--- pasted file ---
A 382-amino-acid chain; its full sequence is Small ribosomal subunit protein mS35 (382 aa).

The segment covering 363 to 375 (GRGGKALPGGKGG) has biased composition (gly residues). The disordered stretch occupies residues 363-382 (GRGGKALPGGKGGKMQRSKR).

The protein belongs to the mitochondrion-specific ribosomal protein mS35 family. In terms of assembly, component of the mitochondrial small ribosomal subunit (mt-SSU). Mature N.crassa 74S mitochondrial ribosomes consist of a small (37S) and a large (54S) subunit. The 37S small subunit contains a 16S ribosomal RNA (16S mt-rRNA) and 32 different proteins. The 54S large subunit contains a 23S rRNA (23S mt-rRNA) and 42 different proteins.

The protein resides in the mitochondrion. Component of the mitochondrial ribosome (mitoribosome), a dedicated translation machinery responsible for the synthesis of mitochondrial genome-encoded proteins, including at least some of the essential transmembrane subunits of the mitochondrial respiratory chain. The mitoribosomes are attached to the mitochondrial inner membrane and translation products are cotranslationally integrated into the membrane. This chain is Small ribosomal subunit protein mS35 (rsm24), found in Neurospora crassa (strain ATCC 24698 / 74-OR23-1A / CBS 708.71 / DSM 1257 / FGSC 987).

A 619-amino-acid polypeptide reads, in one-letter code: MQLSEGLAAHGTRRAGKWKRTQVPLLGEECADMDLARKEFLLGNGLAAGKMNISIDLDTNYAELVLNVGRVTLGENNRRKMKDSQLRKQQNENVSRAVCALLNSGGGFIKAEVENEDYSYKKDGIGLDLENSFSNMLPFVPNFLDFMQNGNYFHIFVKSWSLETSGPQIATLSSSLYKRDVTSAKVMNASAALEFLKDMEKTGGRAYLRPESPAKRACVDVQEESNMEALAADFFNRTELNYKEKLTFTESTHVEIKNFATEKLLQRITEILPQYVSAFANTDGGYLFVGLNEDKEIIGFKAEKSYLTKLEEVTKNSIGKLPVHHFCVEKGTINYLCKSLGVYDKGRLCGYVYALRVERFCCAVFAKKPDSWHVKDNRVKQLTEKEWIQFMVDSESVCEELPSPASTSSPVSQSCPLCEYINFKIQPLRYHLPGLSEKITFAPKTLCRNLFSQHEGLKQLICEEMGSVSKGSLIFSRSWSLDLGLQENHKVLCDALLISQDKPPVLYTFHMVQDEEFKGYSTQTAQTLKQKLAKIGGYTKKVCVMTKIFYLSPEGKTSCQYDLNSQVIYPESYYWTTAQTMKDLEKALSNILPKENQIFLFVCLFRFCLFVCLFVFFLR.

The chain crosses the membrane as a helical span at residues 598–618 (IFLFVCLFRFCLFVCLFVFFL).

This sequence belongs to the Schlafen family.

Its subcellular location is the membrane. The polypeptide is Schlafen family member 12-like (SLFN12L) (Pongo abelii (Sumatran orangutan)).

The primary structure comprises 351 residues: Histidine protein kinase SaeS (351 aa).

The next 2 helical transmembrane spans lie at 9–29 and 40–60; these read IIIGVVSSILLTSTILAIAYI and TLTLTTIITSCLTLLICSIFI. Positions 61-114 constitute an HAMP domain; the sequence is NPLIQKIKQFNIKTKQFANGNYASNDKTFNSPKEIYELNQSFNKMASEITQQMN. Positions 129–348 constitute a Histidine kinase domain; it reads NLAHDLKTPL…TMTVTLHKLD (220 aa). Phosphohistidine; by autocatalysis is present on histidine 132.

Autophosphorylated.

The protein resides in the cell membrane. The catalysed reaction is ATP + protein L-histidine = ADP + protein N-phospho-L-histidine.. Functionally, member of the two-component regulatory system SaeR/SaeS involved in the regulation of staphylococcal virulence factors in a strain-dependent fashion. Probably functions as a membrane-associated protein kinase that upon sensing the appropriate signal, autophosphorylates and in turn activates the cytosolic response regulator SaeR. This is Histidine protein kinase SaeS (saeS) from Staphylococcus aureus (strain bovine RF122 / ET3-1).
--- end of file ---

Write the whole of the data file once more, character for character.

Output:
A 382-amino-acid chain; its full sequence is Small ribosomal subunit protein mS35 (382 aa).

The segment covering 363 to 375 (GRGGKALPGGKGG) has biased composition (gly residues). The disordered stretch occupies residues 363-382 (GRGGKALPGGKGGKMQRSKR).

The protein belongs to the mitochondrion-specific ribosomal protein mS35 family. In terms of assembly, component of the mitochondrial small ribosomal subunit (mt-SSU). Mature N.crassa 74S mitochondrial ribosomes consist of a small (37S) and a large (54S) subunit. The 37S small subunit contains a 16S ribosomal RNA (16S mt-rRNA) and 32 different proteins. The 54S large subunit contains a 23S rRNA (23S mt-rRNA) and 42 different proteins.

The protein resides in the mitochondrion. Component of the mitochondrial ribosome (mitoribosome), a dedicated translation machinery responsible for the synthesis of mitochondrial genome-encoded proteins, including at least some of the essential transmembrane subunits of the mitochondrial respiratory chain. The mitoribosomes are attached to the mitochondrial inner membrane and translation products are cotranslationally integrated into the membrane. This chain is Small ribosomal subunit protein mS35 (rsm24), found in Neurospora crassa (strain ATCC 24698 / 74-OR23-1A / CBS 708.71 / DSM 1257 / FGSC 987).

A 619-amino-acid polypeptide reads, in one-letter code: MQLSEGLAAHGTRRAGKWKRTQVPLLGEECADMDLARKEFLLGNGLAAGKMNISIDLDTNYAELVLNVGRVTLGENNRRKMKDSQLRKQQNENVSRAVCALLNSGGGFIKAEVENEDYSYKKDGIGLDLENSFSNMLPFVPNFLDFMQNGNYFHIFVKSWSLETSGPQIATLSSSLYKRDVTSAKVMNASAALEFLKDMEKTGGRAYLRPESPAKRACVDVQEESNMEALAADFFNRTELNYKEKLTFTESTHVEIKNFATEKLLQRITEILPQYVSAFANTDGGYLFVGLNEDKEIIGFKAEKSYLTKLEEVTKNSIGKLPVHHFCVEKGTINYLCKSLGVYDKGRLCGYVYALRVERFCCAVFAKKPDSWHVKDNRVKQLTEKEWIQFMVDSESVCEELPSPASTSSPVSQSCPLCEYINFKIQPLRYHLPGLSEKITFAPKTLCRNLFSQHEGLKQLICEEMGSVSKGSLIFSRSWSLDLGLQENHKVLCDALLISQDKPPVLYTFHMVQDEEFKGYSTQTAQTLKQKLAKIGGYTKKVCVMTKIFYLSPEGKTSCQYDLNSQVIYPESYYWTTAQTMKDLEKALSNILPKENQIFLFVCLFRFCLFVCLFVFFLR.

The chain crosses the membrane as a helical span at residues 598–618 (IFLFVCLFRFCLFVCLFVFFL).

This sequence belongs to the Schlafen family.

Its subcellular location is the membrane. The polypeptide is Schlafen family member 12-like (SLFN12L) (Pongo abelii (Sumatran orangutan)).

The primary structure comprises 351 residues: Histidine protein kinase SaeS (351 aa).

The next 2 helical transmembrane spans lie at 9–29 and 40–60; these read IIIGVVSSILLTSTILAIAYI and TLTLTTIITSCLTLLICSIFI. Positions 61-114 constitute an HAMP domain; the sequence is NPLIQKIKQFNIKTKQFANGNYASNDKTFNSPKEIYELNQSFNKMASEITQQMN. Positions 129–348 constitute a Histidine kinase domain; it reads NLAHDLKTPL…TMTVTLHKLD (220 aa). Phosphohistidine; by autocatalysis is present on histidine 132.

Autophosphorylated.

The protein resides in the cell membrane. The catalysed reaction is ATP + protein L-histidine = ADP + protein N-phospho-L-histidine.. Functionally, member of the two-component regulatory system SaeR/SaeS involved in the regulation of staphylococcal virulence factors in a strain-dependent fashion. Probably functions as a membrane-associated protein kinase that upon sensing the appropriate signal, autophosphorylates and in turn activates the cytosolic response regulator SaeR. This is Histidine protein kinase SaeS (saeS) from Staphylococcus aureus (strain bovine RF122 / ET3-1).